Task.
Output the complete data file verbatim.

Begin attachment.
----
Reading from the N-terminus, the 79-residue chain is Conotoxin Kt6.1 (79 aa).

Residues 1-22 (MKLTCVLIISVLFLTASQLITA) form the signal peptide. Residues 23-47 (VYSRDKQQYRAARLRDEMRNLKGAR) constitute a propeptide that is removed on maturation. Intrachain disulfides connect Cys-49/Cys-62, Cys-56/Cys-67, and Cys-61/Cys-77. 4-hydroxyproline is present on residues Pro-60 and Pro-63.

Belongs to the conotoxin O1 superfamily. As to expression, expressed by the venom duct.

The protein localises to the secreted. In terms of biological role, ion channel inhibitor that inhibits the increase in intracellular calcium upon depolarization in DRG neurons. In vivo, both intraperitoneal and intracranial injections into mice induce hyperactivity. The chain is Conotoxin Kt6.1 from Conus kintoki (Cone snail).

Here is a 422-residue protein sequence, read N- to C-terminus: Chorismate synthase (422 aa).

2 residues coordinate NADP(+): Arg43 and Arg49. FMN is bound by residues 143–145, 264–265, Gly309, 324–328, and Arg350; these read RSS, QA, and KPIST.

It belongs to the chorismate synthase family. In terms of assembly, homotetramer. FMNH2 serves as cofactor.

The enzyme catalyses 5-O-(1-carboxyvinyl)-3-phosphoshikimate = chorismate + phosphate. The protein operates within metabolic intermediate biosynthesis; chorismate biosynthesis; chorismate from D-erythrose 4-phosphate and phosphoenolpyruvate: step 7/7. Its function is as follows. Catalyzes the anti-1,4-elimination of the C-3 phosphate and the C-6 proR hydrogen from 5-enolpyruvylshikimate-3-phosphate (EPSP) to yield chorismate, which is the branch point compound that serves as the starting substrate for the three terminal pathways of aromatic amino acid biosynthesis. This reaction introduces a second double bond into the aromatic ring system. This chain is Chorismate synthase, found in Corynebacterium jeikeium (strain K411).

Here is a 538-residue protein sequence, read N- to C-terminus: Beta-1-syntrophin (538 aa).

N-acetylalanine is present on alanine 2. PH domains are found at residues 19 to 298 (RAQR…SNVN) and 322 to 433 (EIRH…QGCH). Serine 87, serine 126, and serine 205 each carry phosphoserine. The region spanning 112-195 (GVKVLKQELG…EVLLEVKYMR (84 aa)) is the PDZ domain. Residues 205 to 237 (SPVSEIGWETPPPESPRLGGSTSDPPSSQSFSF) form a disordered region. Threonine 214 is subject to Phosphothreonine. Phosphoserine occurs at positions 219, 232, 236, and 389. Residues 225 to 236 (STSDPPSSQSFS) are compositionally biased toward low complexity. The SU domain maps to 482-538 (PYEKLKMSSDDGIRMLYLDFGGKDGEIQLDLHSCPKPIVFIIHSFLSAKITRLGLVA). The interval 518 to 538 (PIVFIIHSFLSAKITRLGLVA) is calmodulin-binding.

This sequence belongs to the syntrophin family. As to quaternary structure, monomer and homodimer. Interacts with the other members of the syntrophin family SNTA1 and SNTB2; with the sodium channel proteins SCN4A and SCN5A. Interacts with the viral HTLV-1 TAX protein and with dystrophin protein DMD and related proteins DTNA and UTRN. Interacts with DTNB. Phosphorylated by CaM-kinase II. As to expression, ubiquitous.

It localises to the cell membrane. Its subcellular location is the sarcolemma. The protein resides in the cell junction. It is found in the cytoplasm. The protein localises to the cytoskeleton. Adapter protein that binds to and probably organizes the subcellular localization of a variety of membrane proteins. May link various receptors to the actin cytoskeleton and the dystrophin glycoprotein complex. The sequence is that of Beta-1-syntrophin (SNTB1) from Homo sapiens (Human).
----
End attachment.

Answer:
Reading from the N-terminus, the 79-residue chain is Conotoxin Kt6.1 (79 aa).

Residues 1-22 (MKLTCVLIISVLFLTASQLITA) form the signal peptide. Residues 23-47 (VYSRDKQQYRAARLRDEMRNLKGAR) constitute a propeptide that is removed on maturation. Intrachain disulfides connect Cys-49/Cys-62, Cys-56/Cys-67, and Cys-61/Cys-77. 4-hydroxyproline is present on residues Pro-60 and Pro-63.

Belongs to the conotoxin O1 superfamily. As to expression, expressed by the venom duct.

The protein localises to the secreted. In terms of biological role, ion channel inhibitor that inhibits the increase in intracellular calcium upon depolarization in DRG neurons. In vivo, both intraperitoneal and intracranial injections into mice induce hyperactivity. The chain is Conotoxin Kt6.1 from Conus kintoki (Cone snail).

Here is a 422-residue protein sequence, read N- to C-terminus: Chorismate synthase (422 aa).

2 residues coordinate NADP(+): Arg43 and Arg49. FMN is bound by residues 143–145, 264–265, Gly309, 324–328, and Arg350; these read RSS, QA, and KPIST.

It belongs to the chorismate synthase family. In terms of assembly, homotetramer. FMNH2 serves as cofactor.

The enzyme catalyses 5-O-(1-carboxyvinyl)-3-phosphoshikimate = chorismate + phosphate. The protein operates within metabolic intermediate biosynthesis; chorismate biosynthesis; chorismate from D-erythrose 4-phosphate and phosphoenolpyruvate: step 7/7. Its function is as follows. Catalyzes the anti-1,4-elimination of the C-3 phosphate and the C-6 proR hydrogen from 5-enolpyruvylshikimate-3-phosphate (EPSP) to yield chorismate, which is the branch point compound that serves as the starting substrate for the three terminal pathways of aromatic amino acid biosynthesis. This reaction introduces a second double bond into the aromatic ring system. This chain is Chorismate synthase, found in Corynebacterium jeikeium (strain K411).

Here is a 538-residue protein sequence, read N- to C-terminus: Beta-1-syntrophin (538 aa).

N-acetylalanine is present on alanine 2. PH domains are found at residues 19 to 298 (RAQR…SNVN) and 322 to 433 (EIRH…QGCH). Serine 87, serine 126, and serine 205 each carry phosphoserine. The region spanning 112-195 (GVKVLKQELG…EVLLEVKYMR (84 aa)) is the PDZ domain. Residues 205 to 237 (SPVSEIGWETPPPESPRLGGSTSDPPSSQSFSF) form a disordered region. Threonine 214 is subject to Phosphothreonine. Phosphoserine occurs at positions 219, 232, 236, and 389. Residues 225 to 236 (STSDPPSSQSFS) are compositionally biased toward low complexity. The SU domain maps to 482-538 (PYEKLKMSSDDGIRMLYLDFGGKDGEIQLDLHSCPKPIVFIIHSFLSAKITRLGLVA). The interval 518 to 538 (PIVFIIHSFLSAKITRLGLVA) is calmodulin-binding.

This sequence belongs to the syntrophin family. As to quaternary structure, monomer and homodimer. Interacts with the other members of the syntrophin family SNTA1 and SNTB2; with the sodium channel proteins SCN4A and SCN5A. Interacts with the viral HTLV-1 TAX protein and with dystrophin protein DMD and related proteins DTNA and UTRN. Interacts with DTNB. Phosphorylated by CaM-kinase II. As to expression, ubiquitous.

It localises to the cell membrane. Its subcellular location is the sarcolemma. The protein resides in the cell junction. It is found in the cytoplasm. The protein localises to the cytoskeleton. Adapter protein that binds to and probably organizes the subcellular localization of a variety of membrane proteins. May link various receptors to the actin cytoskeleton and the dystrophin glycoprotein complex. The sequence is that of Beta-1-syntrophin (SNTB1) from Homo sapiens (Human).